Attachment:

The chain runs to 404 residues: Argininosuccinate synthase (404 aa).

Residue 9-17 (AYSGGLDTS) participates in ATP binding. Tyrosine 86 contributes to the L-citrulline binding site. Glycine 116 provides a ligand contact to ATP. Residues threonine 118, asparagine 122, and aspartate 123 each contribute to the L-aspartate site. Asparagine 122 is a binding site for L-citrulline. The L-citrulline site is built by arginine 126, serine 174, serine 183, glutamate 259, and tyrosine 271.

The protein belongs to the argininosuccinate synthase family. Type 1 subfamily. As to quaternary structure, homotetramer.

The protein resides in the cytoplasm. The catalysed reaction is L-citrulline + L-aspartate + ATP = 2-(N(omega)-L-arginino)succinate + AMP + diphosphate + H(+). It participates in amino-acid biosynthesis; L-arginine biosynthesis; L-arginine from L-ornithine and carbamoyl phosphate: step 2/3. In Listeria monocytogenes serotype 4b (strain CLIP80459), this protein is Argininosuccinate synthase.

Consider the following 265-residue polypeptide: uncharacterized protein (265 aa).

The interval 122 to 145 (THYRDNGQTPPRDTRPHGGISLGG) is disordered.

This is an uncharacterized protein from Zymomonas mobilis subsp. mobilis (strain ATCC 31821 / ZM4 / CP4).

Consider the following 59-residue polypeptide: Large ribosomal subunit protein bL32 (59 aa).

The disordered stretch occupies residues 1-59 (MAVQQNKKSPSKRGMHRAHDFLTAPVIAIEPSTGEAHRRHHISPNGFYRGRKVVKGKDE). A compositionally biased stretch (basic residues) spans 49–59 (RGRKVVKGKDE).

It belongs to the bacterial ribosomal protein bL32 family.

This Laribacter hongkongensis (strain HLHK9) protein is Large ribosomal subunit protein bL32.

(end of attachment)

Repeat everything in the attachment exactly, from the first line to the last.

The chain runs to 404 residues: Argininosuccinate synthase (404 aa).

Residue 9-17 (AYSGGLDTS) participates in ATP binding. Tyrosine 86 contributes to the L-citrulline binding site. Glycine 116 provides a ligand contact to ATP. Residues threonine 118, asparagine 122, and aspartate 123 each contribute to the L-aspartate site. Asparagine 122 is a binding site for L-citrulline. The L-citrulline site is built by arginine 126, serine 174, serine 183, glutamate 259, and tyrosine 271.

The protein belongs to the argininosuccinate synthase family. Type 1 subfamily. As to quaternary structure, homotetramer.

The protein resides in the cytoplasm. The catalysed reaction is L-citrulline + L-aspartate + ATP = 2-(N(omega)-L-arginino)succinate + AMP + diphosphate + H(+). It participates in amino-acid biosynthesis; L-arginine biosynthesis; L-arginine from L-ornithine and carbamoyl phosphate: step 2/3. In Listeria monocytogenes serotype 4b (strain CLIP80459), this protein is Argininosuccinate synthase.

Consider the following 265-residue polypeptide: uncharacterized protein (265 aa).

The interval 122 to 145 (THYRDNGQTPPRDTRPHGGISLGG) is disordered.

This is an uncharacterized protein from Zymomonas mobilis subsp. mobilis (strain ATCC 31821 / ZM4 / CP4).

Consider the following 59-residue polypeptide: Large ribosomal subunit protein bL32 (59 aa).

The disordered stretch occupies residues 1-59 (MAVQQNKKSPSKRGMHRAHDFLTAPVIAIEPSTGEAHRRHHISPNGFYRGRKVVKGKDE). A compositionally biased stretch (basic residues) spans 49–59 (RGRKVVKGKDE).

It belongs to the bacterial ribosomal protein bL32 family.

This Laribacter hongkongensis (strain HLHK9) protein is Large ribosomal subunit protein bL32.